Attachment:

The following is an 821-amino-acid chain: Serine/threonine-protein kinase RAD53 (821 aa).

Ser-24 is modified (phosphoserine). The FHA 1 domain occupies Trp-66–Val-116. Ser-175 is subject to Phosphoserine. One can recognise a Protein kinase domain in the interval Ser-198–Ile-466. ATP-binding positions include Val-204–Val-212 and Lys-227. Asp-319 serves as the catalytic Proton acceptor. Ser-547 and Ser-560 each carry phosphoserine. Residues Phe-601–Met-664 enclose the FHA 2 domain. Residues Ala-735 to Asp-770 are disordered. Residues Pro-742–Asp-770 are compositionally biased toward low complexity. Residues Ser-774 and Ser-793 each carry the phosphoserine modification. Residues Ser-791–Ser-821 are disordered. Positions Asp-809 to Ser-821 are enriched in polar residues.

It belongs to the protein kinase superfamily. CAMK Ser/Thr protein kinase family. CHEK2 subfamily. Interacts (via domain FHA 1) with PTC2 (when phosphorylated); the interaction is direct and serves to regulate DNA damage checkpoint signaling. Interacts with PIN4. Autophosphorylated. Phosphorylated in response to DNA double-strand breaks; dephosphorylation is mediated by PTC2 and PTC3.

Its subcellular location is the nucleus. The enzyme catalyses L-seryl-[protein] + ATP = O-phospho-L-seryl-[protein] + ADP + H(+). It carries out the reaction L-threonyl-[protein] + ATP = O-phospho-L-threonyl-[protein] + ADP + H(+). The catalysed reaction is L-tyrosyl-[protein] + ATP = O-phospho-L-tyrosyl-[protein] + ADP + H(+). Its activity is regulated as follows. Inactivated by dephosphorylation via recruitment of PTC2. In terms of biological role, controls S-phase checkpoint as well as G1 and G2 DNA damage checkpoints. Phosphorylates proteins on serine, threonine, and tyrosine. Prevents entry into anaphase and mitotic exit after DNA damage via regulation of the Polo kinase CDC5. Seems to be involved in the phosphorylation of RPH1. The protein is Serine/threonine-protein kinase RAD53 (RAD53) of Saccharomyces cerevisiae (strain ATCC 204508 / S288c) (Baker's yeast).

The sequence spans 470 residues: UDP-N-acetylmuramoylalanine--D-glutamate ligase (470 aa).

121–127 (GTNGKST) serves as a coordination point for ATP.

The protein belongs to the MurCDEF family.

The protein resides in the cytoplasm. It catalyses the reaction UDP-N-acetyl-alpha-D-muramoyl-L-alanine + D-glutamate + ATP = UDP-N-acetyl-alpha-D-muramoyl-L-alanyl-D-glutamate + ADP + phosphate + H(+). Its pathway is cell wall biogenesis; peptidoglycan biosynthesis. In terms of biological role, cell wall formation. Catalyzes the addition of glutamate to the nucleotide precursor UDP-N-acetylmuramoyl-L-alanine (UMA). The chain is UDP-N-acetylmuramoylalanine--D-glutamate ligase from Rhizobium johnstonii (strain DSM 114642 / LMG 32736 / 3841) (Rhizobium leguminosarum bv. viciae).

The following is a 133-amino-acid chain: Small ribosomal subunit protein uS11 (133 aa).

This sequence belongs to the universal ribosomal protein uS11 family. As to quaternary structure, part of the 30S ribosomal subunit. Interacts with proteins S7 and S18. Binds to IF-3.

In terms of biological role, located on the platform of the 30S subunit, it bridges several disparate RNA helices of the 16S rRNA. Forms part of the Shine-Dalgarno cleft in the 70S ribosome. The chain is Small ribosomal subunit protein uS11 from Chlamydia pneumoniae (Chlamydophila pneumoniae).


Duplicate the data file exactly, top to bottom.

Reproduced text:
The following is an 821-amino-acid chain: Serine/threonine-protein kinase RAD53 (821 aa).

Ser-24 is modified (phosphoserine). The FHA 1 domain occupies Trp-66–Val-116. Ser-175 is subject to Phosphoserine. One can recognise a Protein kinase domain in the interval Ser-198–Ile-466. ATP-binding positions include Val-204–Val-212 and Lys-227. Asp-319 serves as the catalytic Proton acceptor. Ser-547 and Ser-560 each carry phosphoserine. Residues Phe-601–Met-664 enclose the FHA 2 domain. Residues Ala-735 to Asp-770 are disordered. Residues Pro-742–Asp-770 are compositionally biased toward low complexity. Residues Ser-774 and Ser-793 each carry the phosphoserine modification. Residues Ser-791–Ser-821 are disordered. Positions Asp-809 to Ser-821 are enriched in polar residues.

It belongs to the protein kinase superfamily. CAMK Ser/Thr protein kinase family. CHEK2 subfamily. Interacts (via domain FHA 1) with PTC2 (when phosphorylated); the interaction is direct and serves to regulate DNA damage checkpoint signaling. Interacts with PIN4. Autophosphorylated. Phosphorylated in response to DNA double-strand breaks; dephosphorylation is mediated by PTC2 and PTC3.

Its subcellular location is the nucleus. The enzyme catalyses L-seryl-[protein] + ATP = O-phospho-L-seryl-[protein] + ADP + H(+). It carries out the reaction L-threonyl-[protein] + ATP = O-phospho-L-threonyl-[protein] + ADP + H(+). The catalysed reaction is L-tyrosyl-[protein] + ATP = O-phospho-L-tyrosyl-[protein] + ADP + H(+). Its activity is regulated as follows. Inactivated by dephosphorylation via recruitment of PTC2. In terms of biological role, controls S-phase checkpoint as well as G1 and G2 DNA damage checkpoints. Phosphorylates proteins on serine, threonine, and tyrosine. Prevents entry into anaphase and mitotic exit after DNA damage via regulation of the Polo kinase CDC5. Seems to be involved in the phosphorylation of RPH1. The protein is Serine/threonine-protein kinase RAD53 (RAD53) of Saccharomyces cerevisiae (strain ATCC 204508 / S288c) (Baker's yeast).

The sequence spans 470 residues: UDP-N-acetylmuramoylalanine--D-glutamate ligase (470 aa).

121–127 (GTNGKST) serves as a coordination point for ATP.

The protein belongs to the MurCDEF family.

The protein resides in the cytoplasm. It catalyses the reaction UDP-N-acetyl-alpha-D-muramoyl-L-alanine + D-glutamate + ATP = UDP-N-acetyl-alpha-D-muramoyl-L-alanyl-D-glutamate + ADP + phosphate + H(+). Its pathway is cell wall biogenesis; peptidoglycan biosynthesis. In terms of biological role, cell wall formation. Catalyzes the addition of glutamate to the nucleotide precursor UDP-N-acetylmuramoyl-L-alanine (UMA). The chain is UDP-N-acetylmuramoylalanine--D-glutamate ligase from Rhizobium johnstonii (strain DSM 114642 / LMG 32736 / 3841) (Rhizobium leguminosarum bv. viciae).

The following is a 133-amino-acid chain: Small ribosomal subunit protein uS11 (133 aa).

This sequence belongs to the universal ribosomal protein uS11 family. As to quaternary structure, part of the 30S ribosomal subunit. Interacts with proteins S7 and S18. Binds to IF-3.

In terms of biological role, located on the platform of the 30S subunit, it bridges several disparate RNA helices of the 16S rRNA. Forms part of the Shine-Dalgarno cleft in the 70S ribosome. The chain is Small ribosomal subunit protein uS11 from Chlamydia pneumoniae (Chlamydophila pneumoniae).